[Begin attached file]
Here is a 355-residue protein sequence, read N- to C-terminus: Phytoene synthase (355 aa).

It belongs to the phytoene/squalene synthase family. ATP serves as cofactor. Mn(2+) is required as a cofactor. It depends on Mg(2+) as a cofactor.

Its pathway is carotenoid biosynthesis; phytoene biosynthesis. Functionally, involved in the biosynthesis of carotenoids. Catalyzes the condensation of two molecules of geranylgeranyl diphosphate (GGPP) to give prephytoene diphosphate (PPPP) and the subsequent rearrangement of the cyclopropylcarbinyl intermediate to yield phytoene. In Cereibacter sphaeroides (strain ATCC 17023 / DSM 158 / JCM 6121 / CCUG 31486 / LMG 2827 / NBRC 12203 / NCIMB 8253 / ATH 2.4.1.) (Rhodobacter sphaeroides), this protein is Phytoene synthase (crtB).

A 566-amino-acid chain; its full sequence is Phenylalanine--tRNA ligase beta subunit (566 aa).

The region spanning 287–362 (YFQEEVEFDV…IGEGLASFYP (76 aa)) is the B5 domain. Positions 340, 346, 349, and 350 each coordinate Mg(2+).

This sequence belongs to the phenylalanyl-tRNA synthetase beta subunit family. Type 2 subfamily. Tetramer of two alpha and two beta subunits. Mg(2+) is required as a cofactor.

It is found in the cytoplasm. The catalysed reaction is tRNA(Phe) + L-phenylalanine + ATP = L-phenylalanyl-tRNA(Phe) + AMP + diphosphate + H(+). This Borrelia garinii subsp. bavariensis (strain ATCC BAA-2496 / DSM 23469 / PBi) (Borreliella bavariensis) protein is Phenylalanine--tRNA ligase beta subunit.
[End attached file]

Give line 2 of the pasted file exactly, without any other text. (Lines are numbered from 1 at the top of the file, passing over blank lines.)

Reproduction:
It belongs to the phytoene/squalene synthase family. ATP serves as cofactor. Mn(2+) is required as a cofactor. It depends on Mg(2+) as a cofactor.